what is electricity?
I want to start this fundamentals course by asking, what is electricity? I think that despite it being something that everyone is aware of, very few probably think about what it actually is and even fewer could form a definition! There are a number of ways of describing it, some of which I regularly see that are wrong! I think that electricity is so ubiquitous that most people never think about it. However, a good understanding of electricity will help so much with understanding many concepts in electronics.
what is an atom?
To answer this question, I think that a good starting point is to look at the atom. What is an atom? An atom is a small piece of matter that forms every element. Every atom is composed of different subatomic particles. When discussing electricity, we are primarily concerned with two of these particles – the proton and the electron. The proton is a positively charged particle, that is found in the nucleus of the atom, which is in the centre. The electron is a negatively charged particle that spins around the nucleus. Every element has a different number of electrons and protons. The number of protons determines which element is which.
Hydrogen is a good element to look at when looking to understand what an atom is. This is because it contains one electron and one proton, see figure 1. Protons and electrons are attracted to each other, which keeps them near to each other. Although electrons and protons have a charge, the overall charge of the atom is neutral because there is one positive and one negative – these cancel each other out.
Note that there have been many models that have been devised to aid in understanding the atom. The one shown in figure 1 is the Bohr or planetary model. This is not the most current model but it serves well as a starting point for understanding the atom. It is commonly called the planetary model because it is similar to a planet orbiting the sun. The sun and planets are kept in orbit because of gravity, with electrons and protons the equivalent is known as an electrostatic force.
Now, an interesting thing about electrons is that they can leave their atom! If a hydrogen atom lost its electron it would now have a positive charge. Also, if that electron then joined another atom, that atom would now have a negative charge.
Now let’s look at a real-life circuit, where we can see electricity in action. Look at figure 2, where we have a power source (a battery), connected to a light bulb. I think that most people would correctly guess that the lightbulb will light up and that the circuit is working because of electricity! The electricity is coming from the battery, passing through the lightbulb and back to the battery. The battery is composed of chemicals and metals that are specifically chosen to create a positive and negative side. When there is a closed-circuit, such as in figure 2, charged particles move from the negative side of the battery, to the lightbulb and back to the positive side of the battery.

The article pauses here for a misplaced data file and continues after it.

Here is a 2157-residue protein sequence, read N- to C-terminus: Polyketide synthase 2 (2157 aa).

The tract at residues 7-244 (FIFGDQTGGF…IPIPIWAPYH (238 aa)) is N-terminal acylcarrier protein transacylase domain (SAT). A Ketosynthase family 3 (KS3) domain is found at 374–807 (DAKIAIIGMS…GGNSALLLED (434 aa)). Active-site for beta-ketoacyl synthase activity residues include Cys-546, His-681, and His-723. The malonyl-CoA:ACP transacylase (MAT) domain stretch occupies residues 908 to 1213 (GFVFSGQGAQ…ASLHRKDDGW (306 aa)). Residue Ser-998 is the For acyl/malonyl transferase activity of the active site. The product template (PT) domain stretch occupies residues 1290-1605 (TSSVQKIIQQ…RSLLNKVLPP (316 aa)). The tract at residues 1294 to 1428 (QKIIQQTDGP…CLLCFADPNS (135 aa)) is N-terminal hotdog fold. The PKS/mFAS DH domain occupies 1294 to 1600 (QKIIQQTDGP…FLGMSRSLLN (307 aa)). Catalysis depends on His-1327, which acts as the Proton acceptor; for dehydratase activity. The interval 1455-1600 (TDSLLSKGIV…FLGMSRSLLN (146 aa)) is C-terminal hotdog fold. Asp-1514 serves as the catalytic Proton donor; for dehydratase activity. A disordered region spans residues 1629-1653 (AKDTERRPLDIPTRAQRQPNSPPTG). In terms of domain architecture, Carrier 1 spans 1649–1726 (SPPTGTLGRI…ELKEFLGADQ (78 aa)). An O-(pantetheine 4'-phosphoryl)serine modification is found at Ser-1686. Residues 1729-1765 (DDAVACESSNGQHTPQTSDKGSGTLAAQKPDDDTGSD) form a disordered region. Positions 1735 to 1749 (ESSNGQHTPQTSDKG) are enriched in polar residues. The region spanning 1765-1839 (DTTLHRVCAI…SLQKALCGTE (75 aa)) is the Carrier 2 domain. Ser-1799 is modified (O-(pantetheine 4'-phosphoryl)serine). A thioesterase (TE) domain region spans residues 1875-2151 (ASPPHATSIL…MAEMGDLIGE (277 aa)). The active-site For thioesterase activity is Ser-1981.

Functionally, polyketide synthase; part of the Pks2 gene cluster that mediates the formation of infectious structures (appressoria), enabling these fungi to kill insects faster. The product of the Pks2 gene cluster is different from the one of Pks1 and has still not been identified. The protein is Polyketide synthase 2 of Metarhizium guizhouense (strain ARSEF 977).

Therefore, we could say that electricity is the movement of charged particles! This is only partially correct, as there is more to it! The sort of electricity that we have just looked at is moving, so we call it current.
There is another form of electricity, static. Most people have seen this in some form: lightning, rubbing your feet against a carpet and touching metal or making your hair stand up when you have taken a jumper off. To understand how this works, let’s look at a scenario.
If I wear a jumper made of wool and take a balloon made of rubber and rub the balloon against the jumper, there will be a transfer of charged particles. This is because the balloon and jumper are insulators, allowing electrons to transfer from the jumper to the balloon. This leaves the balloon with a negative charge. If you touch the balloon you may feel a shock as the electricity passes through you. Static charges build up on these items because they are good insulators of electricity.
I was intentionally specific about the materials of the balloon and jumper because they work well for producing static electricity! There are plenty of other materials that could be used but some work better than others. There is actually a list, known as the triboelectric series, that ranks materials according to their tendency to lose and gain electrons.
Figure 3 shows a list that I have compiled of some materials and where they sit on the scale. Items from the middle to the top acquire a positive charge when rubbed against an item from the middle to the bottom, which acquire a negative charge. Note that items don’t have to be rubbed but the action of rubbing increases the amount of contact and therefore helps to build up a charge!
After rubbing the balloon against the jumper, if you then hold it above small pieces of paper, the paper will ‘jump’ and stick to the balloon. If you look at the triboelectric scale, you will see that paper acquires a positive charge and therefore will be attracted to items that acquire a negative charge, such as the rubber of the balloon.
In conclusion, I would describe electricity as the presence or movement of charged particles. This statement then covers both static and current electricity.